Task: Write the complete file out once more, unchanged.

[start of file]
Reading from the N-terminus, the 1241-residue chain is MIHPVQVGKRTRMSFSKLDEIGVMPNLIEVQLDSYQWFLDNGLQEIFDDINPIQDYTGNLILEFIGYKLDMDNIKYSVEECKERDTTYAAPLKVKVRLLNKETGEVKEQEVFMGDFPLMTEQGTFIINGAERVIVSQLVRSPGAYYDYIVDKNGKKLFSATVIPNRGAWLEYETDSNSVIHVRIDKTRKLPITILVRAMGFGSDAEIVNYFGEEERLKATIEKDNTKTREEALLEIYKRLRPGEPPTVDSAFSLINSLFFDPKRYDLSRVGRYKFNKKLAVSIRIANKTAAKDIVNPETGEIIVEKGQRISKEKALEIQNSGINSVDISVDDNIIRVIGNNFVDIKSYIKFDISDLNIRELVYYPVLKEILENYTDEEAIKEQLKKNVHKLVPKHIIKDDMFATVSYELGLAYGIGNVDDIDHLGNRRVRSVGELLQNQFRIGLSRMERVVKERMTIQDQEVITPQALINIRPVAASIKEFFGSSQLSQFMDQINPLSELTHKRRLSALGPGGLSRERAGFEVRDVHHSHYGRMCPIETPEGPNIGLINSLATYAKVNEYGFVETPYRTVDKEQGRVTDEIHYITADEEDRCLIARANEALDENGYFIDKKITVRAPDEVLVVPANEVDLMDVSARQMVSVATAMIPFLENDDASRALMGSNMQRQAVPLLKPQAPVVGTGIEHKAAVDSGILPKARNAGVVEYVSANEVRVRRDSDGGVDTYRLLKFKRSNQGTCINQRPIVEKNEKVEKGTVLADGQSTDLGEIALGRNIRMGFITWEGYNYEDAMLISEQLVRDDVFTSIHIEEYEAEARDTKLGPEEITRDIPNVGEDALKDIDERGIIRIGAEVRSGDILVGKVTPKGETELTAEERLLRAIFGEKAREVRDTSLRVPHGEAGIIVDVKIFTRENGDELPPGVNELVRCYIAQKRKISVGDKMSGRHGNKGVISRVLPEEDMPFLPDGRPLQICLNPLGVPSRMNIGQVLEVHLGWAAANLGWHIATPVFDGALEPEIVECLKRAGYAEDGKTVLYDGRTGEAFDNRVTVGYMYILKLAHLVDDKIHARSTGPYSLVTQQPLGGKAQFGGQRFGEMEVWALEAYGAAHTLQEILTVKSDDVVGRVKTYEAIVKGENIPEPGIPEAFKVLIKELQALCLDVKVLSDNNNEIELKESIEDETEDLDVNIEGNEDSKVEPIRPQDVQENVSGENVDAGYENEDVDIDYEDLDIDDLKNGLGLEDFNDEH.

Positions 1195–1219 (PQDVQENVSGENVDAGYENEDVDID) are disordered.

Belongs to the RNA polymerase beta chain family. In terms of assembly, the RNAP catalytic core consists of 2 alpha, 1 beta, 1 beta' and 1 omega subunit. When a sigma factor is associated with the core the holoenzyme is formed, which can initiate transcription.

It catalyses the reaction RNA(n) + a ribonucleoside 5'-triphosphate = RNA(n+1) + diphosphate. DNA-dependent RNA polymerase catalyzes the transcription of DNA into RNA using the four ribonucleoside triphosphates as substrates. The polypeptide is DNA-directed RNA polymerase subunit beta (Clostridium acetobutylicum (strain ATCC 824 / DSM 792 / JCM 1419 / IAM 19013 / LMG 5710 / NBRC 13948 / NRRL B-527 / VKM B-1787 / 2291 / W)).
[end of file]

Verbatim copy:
Reading from the N-terminus, the 1241-residue chain is MIHPVQVGKRTRMSFSKLDEIGVMPNLIEVQLDSYQWFLDNGLQEIFDDINPIQDYTGNLILEFIGYKLDMDNIKYSVEECKERDTTYAAPLKVKVRLLNKETGEVKEQEVFMGDFPLMTEQGTFIINGAERVIVSQLVRSPGAYYDYIVDKNGKKLFSATVIPNRGAWLEYETDSNSVIHVRIDKTRKLPITILVRAMGFGSDAEIVNYFGEEERLKATIEKDNTKTREEALLEIYKRLRPGEPPTVDSAFSLINSLFFDPKRYDLSRVGRYKFNKKLAVSIRIANKTAAKDIVNPETGEIIVEKGQRISKEKALEIQNSGINSVDISVDDNIIRVIGNNFVDIKSYIKFDISDLNIRELVYYPVLKEILENYTDEEAIKEQLKKNVHKLVPKHIIKDDMFATVSYELGLAYGIGNVDDIDHLGNRRVRSVGELLQNQFRIGLSRMERVVKERMTIQDQEVITPQALINIRPVAASIKEFFGSSQLSQFMDQINPLSELTHKRRLSALGPGGLSRERAGFEVRDVHHSHYGRMCPIETPEGPNIGLINSLATYAKVNEYGFVETPYRTVDKEQGRVTDEIHYITADEEDRCLIARANEALDENGYFIDKKITVRAPDEVLVVPANEVDLMDVSARQMVSVATAMIPFLENDDASRALMGSNMQRQAVPLLKPQAPVVGTGIEHKAAVDSGILPKARNAGVVEYVSANEVRVRRDSDGGVDTYRLLKFKRSNQGTCINQRPIVEKNEKVEKGTVLADGQSTDLGEIALGRNIRMGFITWEGYNYEDAMLISEQLVRDDVFTSIHIEEYEAEARDTKLGPEEITRDIPNVGEDALKDIDERGIIRIGAEVRSGDILVGKVTPKGETELTAEERLLRAIFGEKAREVRDTSLRVPHGEAGIIVDVKIFTRENGDELPPGVNELVRCYIAQKRKISVGDKMSGRHGNKGVISRVLPEEDMPFLPDGRPLQICLNPLGVPSRMNIGQVLEVHLGWAAANLGWHIATPVFDGALEPEIVECLKRAGYAEDGKTVLYDGRTGEAFDNRVTVGYMYILKLAHLVDDKIHARSTGPYSLVTQQPLGGKAQFGGQRFGEMEVWALEAYGAAHTLQEILTVKSDDVVGRVKTYEAIVKGENIPEPGIPEAFKVLIKELQALCLDVKVLSDNNNEIELKESIEDETEDLDVNIEGNEDSKVEPIRPQDVQENVSGENVDAGYENEDVDIDYEDLDIDDLKNGLGLEDFNDEH.

Positions 1195–1219 (PQDVQENVSGENVDAGYENEDVDID) are disordered.

Belongs to the RNA polymerase beta chain family. In terms of assembly, the RNAP catalytic core consists of 2 alpha, 1 beta, 1 beta' and 1 omega subunit. When a sigma factor is associated with the core the holoenzyme is formed, which can initiate transcription.

It catalyses the reaction RNA(n) + a ribonucleoside 5'-triphosphate = RNA(n+1) + diphosphate. DNA-dependent RNA polymerase catalyzes the transcription of DNA into RNA using the four ribonucleoside triphosphates as substrates. The polypeptide is DNA-directed RNA polymerase subunit beta (Clostridium acetobutylicum (strain ATCC 824 / DSM 792 / JCM 1419 / IAM 19013 / LMG 5710 / NBRC 13948 / NRRL B-527 / VKM B-1787 / 2291 / W)).